Arina: I believe that you have to take a pause and recharge before moving forward. It’s especially important in sports. You also need to analyze your experiences and look for new ways towards your dreams.

How does one get off the couch and start working out?

Ilya: You need to find your motivation, which, thankfully, is quite an easy task these days. For instance, with dancing you can just find recordings of world championships – you can’t help but get up and practice your movements afterward. The key thing here is to actually start doing something once you’ve kindled your motivation.

Arina: There is no single recipe; rather, it all comes down to your desire to change, get better, and take care of yourself. Just ask yourself: what do I want to be like and why am I not chasing my dreams now?

How do you stay in shape?

Arina: I trust my intuition with everything food- and exercise-related. If I don’t want to do something today, I never blame myself – it’s okay, it just means that the motivation will come tomorrow. For me, staying in shape means listening to my body.

Ilya: I don’t only teach others, but also participate in classes along with other experienced dancers in the club. There, we focus on both theory and practice, which helps me maintain my shape.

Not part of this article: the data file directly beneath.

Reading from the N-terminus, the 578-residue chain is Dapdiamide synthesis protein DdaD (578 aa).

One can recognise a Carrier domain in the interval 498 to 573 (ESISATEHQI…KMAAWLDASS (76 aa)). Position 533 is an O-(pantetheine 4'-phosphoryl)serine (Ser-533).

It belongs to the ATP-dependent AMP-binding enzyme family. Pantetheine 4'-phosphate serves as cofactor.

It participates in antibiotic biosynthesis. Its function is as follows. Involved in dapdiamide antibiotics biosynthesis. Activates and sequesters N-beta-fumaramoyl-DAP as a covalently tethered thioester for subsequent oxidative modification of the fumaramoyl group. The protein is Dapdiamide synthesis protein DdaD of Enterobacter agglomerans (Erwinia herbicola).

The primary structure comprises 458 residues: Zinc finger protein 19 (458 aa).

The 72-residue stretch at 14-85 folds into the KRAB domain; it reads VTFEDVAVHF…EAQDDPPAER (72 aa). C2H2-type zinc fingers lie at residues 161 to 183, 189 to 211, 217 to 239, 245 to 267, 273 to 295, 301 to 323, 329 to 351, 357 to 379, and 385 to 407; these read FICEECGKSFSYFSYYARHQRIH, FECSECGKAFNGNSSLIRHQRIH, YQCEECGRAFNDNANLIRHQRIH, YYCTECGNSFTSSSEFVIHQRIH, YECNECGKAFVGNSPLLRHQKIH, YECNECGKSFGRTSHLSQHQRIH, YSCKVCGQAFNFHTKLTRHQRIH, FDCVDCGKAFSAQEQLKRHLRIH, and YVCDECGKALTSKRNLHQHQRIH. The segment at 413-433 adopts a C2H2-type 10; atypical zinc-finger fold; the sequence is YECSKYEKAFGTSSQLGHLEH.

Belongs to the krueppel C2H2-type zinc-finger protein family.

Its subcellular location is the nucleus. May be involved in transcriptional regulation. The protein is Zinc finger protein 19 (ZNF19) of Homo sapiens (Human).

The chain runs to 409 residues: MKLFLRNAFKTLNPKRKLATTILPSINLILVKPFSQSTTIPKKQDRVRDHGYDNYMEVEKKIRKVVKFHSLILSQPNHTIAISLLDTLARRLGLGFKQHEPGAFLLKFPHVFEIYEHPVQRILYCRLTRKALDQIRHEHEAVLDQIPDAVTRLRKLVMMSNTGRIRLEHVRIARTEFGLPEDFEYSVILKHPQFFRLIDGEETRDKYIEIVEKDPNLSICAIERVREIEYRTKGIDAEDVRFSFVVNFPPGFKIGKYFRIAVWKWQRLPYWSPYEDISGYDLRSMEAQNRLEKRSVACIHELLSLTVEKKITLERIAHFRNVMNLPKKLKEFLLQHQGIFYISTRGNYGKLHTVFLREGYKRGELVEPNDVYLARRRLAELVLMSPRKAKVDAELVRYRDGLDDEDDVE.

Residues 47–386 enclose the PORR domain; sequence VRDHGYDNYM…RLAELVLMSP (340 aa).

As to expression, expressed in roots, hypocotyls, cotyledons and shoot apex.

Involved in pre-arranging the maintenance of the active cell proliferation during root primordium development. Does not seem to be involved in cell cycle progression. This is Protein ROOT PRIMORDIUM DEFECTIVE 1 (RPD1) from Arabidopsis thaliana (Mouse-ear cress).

What’s your inspiration?

Arina: Art and love. Also, my friends, competitions, childhood memories, shows, and just walks around the city – finding new experiences and ideas, that’s the true inspiration.

Ilya: In dancing – other athletes, both my students and those who are more advanced than me.

Stanislav is fencing and ultimate frisbee coach at KronBars. Both of his clubs regularly represent ITMO in Russian and international tournaments. He believes sports can transform your life.

Stanislav at the recent ITMO open fencing championship. Photo courtesy of the subject

Stanislav at the recent ITMO open fencing championship. Photo courtesy of the subject

How did you get into fencing? When did ultimate frisbee come into the picture?

I have been fencing for most of my life. It was a simple decision: I have always been drawn to martial arts because they combine many different aspects, including functional training, teamwork, and elements of a game. These are present in various combinations in different sports, but for me the martial arts combine it all. And fencing also has these traits, but it’s more intellectual and less likely to result in serious injuries, which means that you can actually do it your whole life. As for ultimate frisbee, I originally became interested in the sport because it could be beneficial in developing the skills necessary for fencing in beginner-level athletes, and then I came to appreciate it in its own right.

What’s the coolest thing about your job?